Support the #Respect4SocialWork campaign today and celebrate the social work profession.
Make an Enquiry
Contact Us

Domestic abuse victims will no longer be cross-examined by alleged perpetrators

Victims of domestic abuse will no longer have to face the trauma of being cross-examined by their alleged attackers in family and civil courts, the government has announced.

Woman in fear of domestic abuse

Instead, a court-appointed legal professional will carry out the cross-examination to ensure that justice continues to be done fairly for both sides. Hundreds of lawyers have already signed up to fulfil this important role.

The move, which is part of the government’s landmark Domestic Abuse Act, follows concerns that perpetrators were using the process as a means of extending their abuse, and victims were being retraumatised by their experiences in court.

Justice Minister, Tom Pursglove MP said: “Going to court about family issues can be a traumatic experience, so victims of domestic abuse shouldn’t face the extra torment of being cross-examined by their abuser.

“This is already banned in criminal trials and from today it will be banned in family and civil courts too - to protect victims, ease the stress and make sure they get a fair hearing.”

The measures in the Domestic Abuse Act (2021), which came into force in July, places a legal bar on parties cross-examining each other where there is evidence of abuse.

The ban will only be applied in cases where there is specified evidence of domestic abuse between those involved, or there is a conviction or protective injunction in place between the parties.

The move is part of the government’s efforts to reduce the trauma of appearing in court and ensure that victims are better supported. This includes introducing special measures in family and civil courts, such as screens and separate entrances, to minimise stress and help witnesses to give their best evidence.

Ruth Davison, Refuge CEO said: “Refuge is pleased that today, Section 65 and Section 66 of the Domestic Abuse Act, have come into force. The Act, which was a result of many years work across the sector and across government, is a huge step forward in addressing domestic abuse.

“We cannot underestimate the importance of these sections, which prohibit cross examination in court of survivors, by their perpetrators, coming into force, and this change comes not a moment too soon. Unfortunately, this change is not retroactive, and cases that are already open will not benefit from this positive step forward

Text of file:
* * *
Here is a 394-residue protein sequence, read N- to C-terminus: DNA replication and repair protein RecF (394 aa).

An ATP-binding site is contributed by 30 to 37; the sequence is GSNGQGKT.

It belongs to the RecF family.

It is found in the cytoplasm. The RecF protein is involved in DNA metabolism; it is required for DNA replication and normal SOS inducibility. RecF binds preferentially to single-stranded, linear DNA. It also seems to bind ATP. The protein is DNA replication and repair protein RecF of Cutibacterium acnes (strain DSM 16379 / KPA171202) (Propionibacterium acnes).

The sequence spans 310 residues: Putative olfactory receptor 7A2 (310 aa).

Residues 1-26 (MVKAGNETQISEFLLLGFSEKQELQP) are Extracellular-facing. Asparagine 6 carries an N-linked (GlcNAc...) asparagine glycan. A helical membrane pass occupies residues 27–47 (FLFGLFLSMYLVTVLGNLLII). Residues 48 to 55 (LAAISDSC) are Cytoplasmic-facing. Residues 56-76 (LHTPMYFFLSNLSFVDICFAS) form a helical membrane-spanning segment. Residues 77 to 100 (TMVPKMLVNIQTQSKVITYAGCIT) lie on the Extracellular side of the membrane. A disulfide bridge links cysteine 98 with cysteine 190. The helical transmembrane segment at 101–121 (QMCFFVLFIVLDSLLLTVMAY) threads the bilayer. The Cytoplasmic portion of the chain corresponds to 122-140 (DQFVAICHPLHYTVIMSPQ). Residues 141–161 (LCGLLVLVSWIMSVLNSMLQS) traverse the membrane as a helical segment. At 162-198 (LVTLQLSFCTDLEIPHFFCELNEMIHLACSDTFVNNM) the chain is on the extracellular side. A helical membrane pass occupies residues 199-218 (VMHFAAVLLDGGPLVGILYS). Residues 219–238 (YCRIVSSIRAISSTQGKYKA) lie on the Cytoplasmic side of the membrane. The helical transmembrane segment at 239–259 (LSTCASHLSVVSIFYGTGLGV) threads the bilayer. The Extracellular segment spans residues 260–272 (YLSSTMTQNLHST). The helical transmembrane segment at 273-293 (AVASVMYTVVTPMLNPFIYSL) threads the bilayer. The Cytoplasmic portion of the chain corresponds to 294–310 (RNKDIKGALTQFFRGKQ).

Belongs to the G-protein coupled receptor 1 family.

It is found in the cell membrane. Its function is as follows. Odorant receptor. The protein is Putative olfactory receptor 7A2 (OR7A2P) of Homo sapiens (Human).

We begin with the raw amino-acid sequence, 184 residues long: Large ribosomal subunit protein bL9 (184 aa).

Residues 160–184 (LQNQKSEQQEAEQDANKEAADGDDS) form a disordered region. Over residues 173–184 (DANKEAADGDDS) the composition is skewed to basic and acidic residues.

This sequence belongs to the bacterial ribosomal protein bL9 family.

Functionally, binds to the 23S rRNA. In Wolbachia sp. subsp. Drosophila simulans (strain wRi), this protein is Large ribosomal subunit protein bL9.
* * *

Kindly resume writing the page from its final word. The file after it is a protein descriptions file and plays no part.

“We know that survivor’s confidence in the justice system is already woefully low, and that could only have been compounded by knowing that your abuser was formally able to cross examine you in court and ask you direct questions about the abuse you experienced.

“Refuge expects all survivors to be afforded special measures, so they do not have to face their perpetrators, and this move today to bring Sections 25 and 26 into force will hopefully mean survivors feel more confident that they will be able to get the protection they deserve,” she added.

The government also announced that victim support services will receive more than £460 million in grant funding over the next three years, helping to fund more than 1,000 Independent Sexual and Domestic Violence Advisors and a 24/7 rape crisis helpline.

Working Together For Children

Make an enquiry

A multi-disciplinary organisation providing independent, high quality social work, psychological, psychiatric, therapeutic and family support services. Contact us with your requirements and speak to a member of our team who will help you today.
Make an Enquiry

Knowledge & Resources

Keep abreast of the latest news in the children's services sector.

Sixty Second Interview with Diane Wills

12/08/2022

Diane Wills is Consultant Social Worker at WillisPalmer, responsible for quality assuring the forensic risk assessment reports.

What three words best describe you?

Force. Of. Nature

If you were stuck on a desert island, and could take one person and one object, who and what would they be?

Well I suppose I should say my husband but I’m [...]

Read Full Story

Impact of cost-of-living on social workers

12/08/2022

Social workers are being hit by the cost-of-living crisis both professionally, and personally.

This week the British Association of Social Workers has warned that “the cost-of-living crisis is a crisis for social workers”.

While social workers frequently witness the impact of rising energy bills and increased living costs on the people they work with, they are [...]

Read Full Story

Lionesses victory: Opportunity for healthy role models and inspiration for girls

04/08/2022

Inspirational, positive role models, game-changing in terms of equality and raising expectations for young girls – these are just some of the accolades that have been lauded at England’s female football team since their Euro 2022 win on Sunday.

The sensational victory of the England women’s football team at Euro 2022 has inspired many young [...]

Read Full Story
Children First is an online resource for professionals working with children presented by WillisPalmer, providing you with the latest news, features and interviews.
Subscribe Today
WP Quality Assured

A Mackman Group collaboration - market research by Mackman Research | website design by Mackman

linkedin facebook pinterest youtube rss twitter instagram facebook-blank rss-blank linkedin-blank pinterest youtube twitter instagram